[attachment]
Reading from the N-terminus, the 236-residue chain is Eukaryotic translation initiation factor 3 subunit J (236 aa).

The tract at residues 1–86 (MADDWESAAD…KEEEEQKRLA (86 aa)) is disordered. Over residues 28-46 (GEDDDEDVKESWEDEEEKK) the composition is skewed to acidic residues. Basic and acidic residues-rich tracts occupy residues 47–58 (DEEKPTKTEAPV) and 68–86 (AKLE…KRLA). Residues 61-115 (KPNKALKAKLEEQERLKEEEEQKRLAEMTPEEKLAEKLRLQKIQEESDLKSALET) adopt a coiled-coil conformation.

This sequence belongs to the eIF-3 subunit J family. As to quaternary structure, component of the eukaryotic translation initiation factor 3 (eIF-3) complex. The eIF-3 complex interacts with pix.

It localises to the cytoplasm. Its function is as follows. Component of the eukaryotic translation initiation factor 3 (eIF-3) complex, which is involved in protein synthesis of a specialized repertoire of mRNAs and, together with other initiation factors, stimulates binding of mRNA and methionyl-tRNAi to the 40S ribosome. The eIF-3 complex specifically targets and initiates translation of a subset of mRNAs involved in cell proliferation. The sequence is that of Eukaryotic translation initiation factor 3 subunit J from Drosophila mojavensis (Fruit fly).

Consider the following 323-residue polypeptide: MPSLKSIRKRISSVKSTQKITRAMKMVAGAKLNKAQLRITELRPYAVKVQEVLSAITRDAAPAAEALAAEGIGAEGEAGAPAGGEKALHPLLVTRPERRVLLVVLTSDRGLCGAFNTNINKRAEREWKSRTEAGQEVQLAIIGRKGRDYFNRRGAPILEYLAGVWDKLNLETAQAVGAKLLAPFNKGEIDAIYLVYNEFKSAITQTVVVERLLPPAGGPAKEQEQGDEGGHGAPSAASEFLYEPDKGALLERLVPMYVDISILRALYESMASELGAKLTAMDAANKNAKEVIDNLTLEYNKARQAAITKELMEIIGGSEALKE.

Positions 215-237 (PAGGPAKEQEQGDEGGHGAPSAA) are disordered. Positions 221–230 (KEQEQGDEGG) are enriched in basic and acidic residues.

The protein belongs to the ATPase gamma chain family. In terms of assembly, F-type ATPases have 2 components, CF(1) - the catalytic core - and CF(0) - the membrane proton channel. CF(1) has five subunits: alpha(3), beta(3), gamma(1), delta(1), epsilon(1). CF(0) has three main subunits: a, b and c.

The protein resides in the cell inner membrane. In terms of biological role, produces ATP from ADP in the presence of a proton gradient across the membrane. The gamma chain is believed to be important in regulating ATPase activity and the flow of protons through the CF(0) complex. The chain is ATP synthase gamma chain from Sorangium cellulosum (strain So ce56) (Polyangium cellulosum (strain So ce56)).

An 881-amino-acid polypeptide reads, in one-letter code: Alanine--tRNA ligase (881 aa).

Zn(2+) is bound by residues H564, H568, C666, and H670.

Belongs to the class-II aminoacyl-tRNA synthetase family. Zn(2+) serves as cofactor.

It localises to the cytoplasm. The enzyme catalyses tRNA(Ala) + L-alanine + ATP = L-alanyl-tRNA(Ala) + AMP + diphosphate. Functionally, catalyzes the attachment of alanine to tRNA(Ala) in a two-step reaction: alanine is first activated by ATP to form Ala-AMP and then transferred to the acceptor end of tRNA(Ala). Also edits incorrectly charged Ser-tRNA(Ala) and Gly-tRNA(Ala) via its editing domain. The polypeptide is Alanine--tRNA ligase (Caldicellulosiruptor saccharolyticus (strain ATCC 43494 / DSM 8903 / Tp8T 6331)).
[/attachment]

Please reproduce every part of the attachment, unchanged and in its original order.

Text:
Reading from the N-terminus, the 236-residue chain is Eukaryotic translation initiation factor 3 subunit J (236 aa).

The tract at residues 1–86 (MADDWESAAD…KEEEEQKRLA (86 aa)) is disordered. Over residues 28-46 (GEDDDEDVKESWEDEEEKK) the composition is skewed to acidic residues. Basic and acidic residues-rich tracts occupy residues 47–58 (DEEKPTKTEAPV) and 68–86 (AKLE…KRLA). Residues 61-115 (KPNKALKAKLEEQERLKEEEEQKRLAEMTPEEKLAEKLRLQKIQEESDLKSALET) adopt a coiled-coil conformation.

This sequence belongs to the eIF-3 subunit J family. As to quaternary structure, component of the eukaryotic translation initiation factor 3 (eIF-3) complex. The eIF-3 complex interacts with pix.

It localises to the cytoplasm. Its function is as follows. Component of the eukaryotic translation initiation factor 3 (eIF-3) complex, which is involved in protein synthesis of a specialized repertoire of mRNAs and, together with other initiation factors, stimulates binding of mRNA and methionyl-tRNAi to the 40S ribosome. The eIF-3 complex specifically targets and initiates translation of a subset of mRNAs involved in cell proliferation. The sequence is that of Eukaryotic translation initiation factor 3 subunit J from Drosophila mojavensis (Fruit fly).

Consider the following 323-residue polypeptide: MPSLKSIRKRISSVKSTQKITRAMKMVAGAKLNKAQLRITELRPYAVKVQEVLSAITRDAAPAAEALAAEGIGAEGEAGAPAGGEKALHPLLVTRPERRVLLVVLTSDRGLCGAFNTNINKRAEREWKSRTEAGQEVQLAIIGRKGRDYFNRRGAPILEYLAGVWDKLNLETAQAVGAKLLAPFNKGEIDAIYLVYNEFKSAITQTVVVERLLPPAGGPAKEQEQGDEGGHGAPSAASEFLYEPDKGALLERLVPMYVDISILRALYESMASELGAKLTAMDAANKNAKEVIDNLTLEYNKARQAAITKELMEIIGGSEALKE.

Positions 215-237 (PAGGPAKEQEQGDEGGHGAPSAA) are disordered. Positions 221–230 (KEQEQGDEGG) are enriched in basic and acidic residues.

The protein belongs to the ATPase gamma chain family. In terms of assembly, F-type ATPases have 2 components, CF(1) - the catalytic core - and CF(0) - the membrane proton channel. CF(1) has five subunits: alpha(3), beta(3), gamma(1), delta(1), epsilon(1). CF(0) has three main subunits: a, b and c.

The protein resides in the cell inner membrane. In terms of biological role, produces ATP from ADP in the presence of a proton gradient across the membrane. The gamma chain is believed to be important in regulating ATPase activity and the flow of protons through the CF(0) complex. The chain is ATP synthase gamma chain from Sorangium cellulosum (strain So ce56) (Polyangium cellulosum (strain So ce56)).

An 881-amino-acid polypeptide reads, in one-letter code: Alanine--tRNA ligase (881 aa).

Zn(2+) is bound by residues H564, H568, C666, and H670.

Belongs to the class-II aminoacyl-tRNA synthetase family. Zn(2+) serves as cofactor.

It localises to the cytoplasm. The enzyme catalyses tRNA(Ala) + L-alanine + ATP = L-alanyl-tRNA(Ala) + AMP + diphosphate. Functionally, catalyzes the attachment of alanine to tRNA(Ala) in a two-step reaction: alanine is first activated by ATP to form Ala-AMP and then transferred to the acceptor end of tRNA(Ala). Also edits incorrectly charged Ser-tRNA(Ala) and Gly-tRNA(Ala) via its editing domain. The polypeptide is Alanine--tRNA ligase (Caldicellulosiruptor saccharolyticus (strain ATCC 43494 / DSM 8903 / Tp8T 6331)).